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Paris newsroom reform: Doing more with less

Thursday 11 November 2021

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In two months time AFP will set in motion the largest reform of its Paris newsroom in decades. A project that is going full steam ahead despite the pandemic and which is beginning to worry the journalists concerned.

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Despite efforts by the chiefs of the future reporting “pôles” to reassure journalists, the decisions that are (finally!) being made about the coverage portfolios for each have created angst and bitterness.

The junking of a work organization that more or less functions well just months before the French presidential election threatens to provoke disarray in the newsroom and many fear it will lead to more work.

While the reform is supposed to eliminate the blind spots in the current setup ‒ i.e. to cover topics that are currently not getting covered well or enough in management’s view ‒ doing so without any additional staff means more work for journalists.

While management has said we will do things differently and certain topics will get less coverage, for the moment journalists have been informed about the new things they will have to do but not about the old things they can brush aside. And with most everyone having new assignments it will be difficult for people to evaluate the changes and make an increase in the workload easier for journalists to swallow.

Management’s message is one of reassurance, saying the reform will work thanks to everyone’s hard work. And they’re right: once again it will be the professional dedication of its staff that will allow AFP to leap the hurdles management has erected.

And those who become discouraged under the added pressure and lack of recognition will be asked once again to show "goodwill", as they are every time difficulties arise.

But let’s not forget that goodwill has to be earned! That seems obvious, but let’s hope that management remembers it as annual salary negotiations get underway. If AFP is doing well, as our CEO has told lawmakers, that is thanks to its employees as the state has been reducing its support for AFP. The least that management can do is to compensate for the loss of purchasing power due to inflation.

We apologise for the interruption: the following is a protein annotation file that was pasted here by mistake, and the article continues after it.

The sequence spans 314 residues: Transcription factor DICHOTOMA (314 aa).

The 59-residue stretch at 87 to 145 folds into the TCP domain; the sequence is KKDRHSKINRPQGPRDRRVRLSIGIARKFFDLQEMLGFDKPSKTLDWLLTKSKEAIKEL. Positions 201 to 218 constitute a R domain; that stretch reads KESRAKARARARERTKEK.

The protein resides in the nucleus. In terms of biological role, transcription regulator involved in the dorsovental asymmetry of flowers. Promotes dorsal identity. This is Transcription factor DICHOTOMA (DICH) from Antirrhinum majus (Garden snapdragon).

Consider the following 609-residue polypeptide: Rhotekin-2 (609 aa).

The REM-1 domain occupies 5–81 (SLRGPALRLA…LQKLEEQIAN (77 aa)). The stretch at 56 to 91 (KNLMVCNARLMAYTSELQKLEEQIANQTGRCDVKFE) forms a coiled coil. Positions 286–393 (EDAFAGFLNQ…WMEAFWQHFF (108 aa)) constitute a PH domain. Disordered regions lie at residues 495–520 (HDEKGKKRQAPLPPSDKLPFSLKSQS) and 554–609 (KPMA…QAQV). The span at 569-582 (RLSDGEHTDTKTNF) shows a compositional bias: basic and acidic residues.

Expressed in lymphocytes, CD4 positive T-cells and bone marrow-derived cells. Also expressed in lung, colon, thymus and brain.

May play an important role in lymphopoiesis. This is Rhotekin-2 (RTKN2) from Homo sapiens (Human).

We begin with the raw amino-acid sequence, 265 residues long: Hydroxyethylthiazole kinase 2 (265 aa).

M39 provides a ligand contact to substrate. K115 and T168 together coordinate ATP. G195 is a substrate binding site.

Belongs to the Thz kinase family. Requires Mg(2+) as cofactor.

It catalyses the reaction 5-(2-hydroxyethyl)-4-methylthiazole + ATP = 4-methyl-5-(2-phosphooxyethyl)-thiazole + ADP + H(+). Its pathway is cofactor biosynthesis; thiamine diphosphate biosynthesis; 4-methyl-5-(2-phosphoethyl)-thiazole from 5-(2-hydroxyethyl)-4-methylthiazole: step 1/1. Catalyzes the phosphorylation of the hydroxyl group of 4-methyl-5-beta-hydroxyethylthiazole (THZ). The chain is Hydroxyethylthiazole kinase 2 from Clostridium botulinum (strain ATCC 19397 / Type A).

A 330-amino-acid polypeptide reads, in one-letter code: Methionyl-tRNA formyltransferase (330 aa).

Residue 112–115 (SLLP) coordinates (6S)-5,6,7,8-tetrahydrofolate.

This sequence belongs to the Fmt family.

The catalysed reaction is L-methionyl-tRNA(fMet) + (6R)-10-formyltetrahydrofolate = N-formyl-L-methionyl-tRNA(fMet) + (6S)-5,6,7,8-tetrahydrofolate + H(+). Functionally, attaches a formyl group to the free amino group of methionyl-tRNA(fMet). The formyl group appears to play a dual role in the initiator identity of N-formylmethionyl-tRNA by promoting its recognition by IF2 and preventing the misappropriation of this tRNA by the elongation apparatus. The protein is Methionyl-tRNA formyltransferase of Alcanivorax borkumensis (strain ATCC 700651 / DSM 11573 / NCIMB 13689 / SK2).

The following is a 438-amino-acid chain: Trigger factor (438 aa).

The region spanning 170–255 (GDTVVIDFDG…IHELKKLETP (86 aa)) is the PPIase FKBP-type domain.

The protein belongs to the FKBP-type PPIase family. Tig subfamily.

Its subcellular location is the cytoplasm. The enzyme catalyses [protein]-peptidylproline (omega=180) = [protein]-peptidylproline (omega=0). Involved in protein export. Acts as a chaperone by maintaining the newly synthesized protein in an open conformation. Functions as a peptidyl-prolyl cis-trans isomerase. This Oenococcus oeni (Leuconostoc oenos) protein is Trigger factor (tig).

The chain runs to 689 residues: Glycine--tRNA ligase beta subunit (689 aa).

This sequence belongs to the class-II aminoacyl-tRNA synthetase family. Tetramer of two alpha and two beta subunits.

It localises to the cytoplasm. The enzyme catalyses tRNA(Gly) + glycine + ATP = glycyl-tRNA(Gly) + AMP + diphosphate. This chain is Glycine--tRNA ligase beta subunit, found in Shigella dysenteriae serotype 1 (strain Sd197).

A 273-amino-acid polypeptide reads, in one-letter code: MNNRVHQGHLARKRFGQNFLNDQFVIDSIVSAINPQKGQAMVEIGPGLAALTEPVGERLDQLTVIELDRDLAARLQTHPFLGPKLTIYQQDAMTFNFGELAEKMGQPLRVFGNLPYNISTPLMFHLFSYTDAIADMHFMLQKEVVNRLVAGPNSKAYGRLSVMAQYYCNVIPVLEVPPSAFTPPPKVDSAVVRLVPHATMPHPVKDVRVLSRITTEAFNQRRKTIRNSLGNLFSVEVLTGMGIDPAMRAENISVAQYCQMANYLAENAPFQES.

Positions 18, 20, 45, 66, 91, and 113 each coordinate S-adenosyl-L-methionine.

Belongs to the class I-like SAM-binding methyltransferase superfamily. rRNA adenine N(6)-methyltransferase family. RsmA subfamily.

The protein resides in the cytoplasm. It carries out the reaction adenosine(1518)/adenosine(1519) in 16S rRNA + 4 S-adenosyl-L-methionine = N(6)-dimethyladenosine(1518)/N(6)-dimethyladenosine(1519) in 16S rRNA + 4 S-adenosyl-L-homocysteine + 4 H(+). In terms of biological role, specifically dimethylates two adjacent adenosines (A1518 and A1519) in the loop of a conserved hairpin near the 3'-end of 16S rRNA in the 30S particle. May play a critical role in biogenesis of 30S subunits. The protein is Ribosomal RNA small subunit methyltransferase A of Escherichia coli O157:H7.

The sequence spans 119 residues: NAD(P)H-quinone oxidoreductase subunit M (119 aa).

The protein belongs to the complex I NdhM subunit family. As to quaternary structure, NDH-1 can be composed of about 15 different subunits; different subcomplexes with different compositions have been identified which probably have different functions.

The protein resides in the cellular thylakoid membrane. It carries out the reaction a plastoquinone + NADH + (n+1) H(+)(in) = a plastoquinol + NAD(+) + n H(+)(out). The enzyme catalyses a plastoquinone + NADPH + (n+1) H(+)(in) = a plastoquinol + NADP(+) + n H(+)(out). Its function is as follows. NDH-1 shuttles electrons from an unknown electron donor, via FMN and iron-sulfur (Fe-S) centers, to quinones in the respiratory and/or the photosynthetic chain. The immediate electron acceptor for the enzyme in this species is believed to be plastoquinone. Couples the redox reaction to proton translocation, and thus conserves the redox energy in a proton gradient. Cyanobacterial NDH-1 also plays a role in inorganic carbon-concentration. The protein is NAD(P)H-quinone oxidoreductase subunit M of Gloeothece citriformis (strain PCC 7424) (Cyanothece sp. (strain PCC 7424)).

SUD deplores the reform’s dilution of the Social Service, which for us is a clear indication that the treatment of social issues will be weakened (perhaps that is where we’ll do less, despite the promises of management?). We are also concerned about tensions between the new pôles, with the distribution of the workload between them already throwing up sparks.

The reform of the Paris production services comes after the reform of the French-language desks. The failure of the Desk Unique}} should serve as a warning: motivated by the desire to cut posts it resulted in a degradation of working conditions. The productivity gains to permit the reduction in posts were premised upon the greater polyvalence or versatility of deskers. The polyvalence ordered from above is a mirage and we have seen the old specialist teams endure.

The coverage improvements management hopes for in the reform of the production services may similarly prove to be a mirage. SUD calls upon staff to share with us their concerns and any difficulties encountered in the implementation of the reform. Remote working has weakened the dialog between staff and trade unions but it is at this moment that we most need to renew those ties to ensure proper working conditions.

Paris, November 9, 2021
SUD-AFP (Solidarity-Unity-Democracy)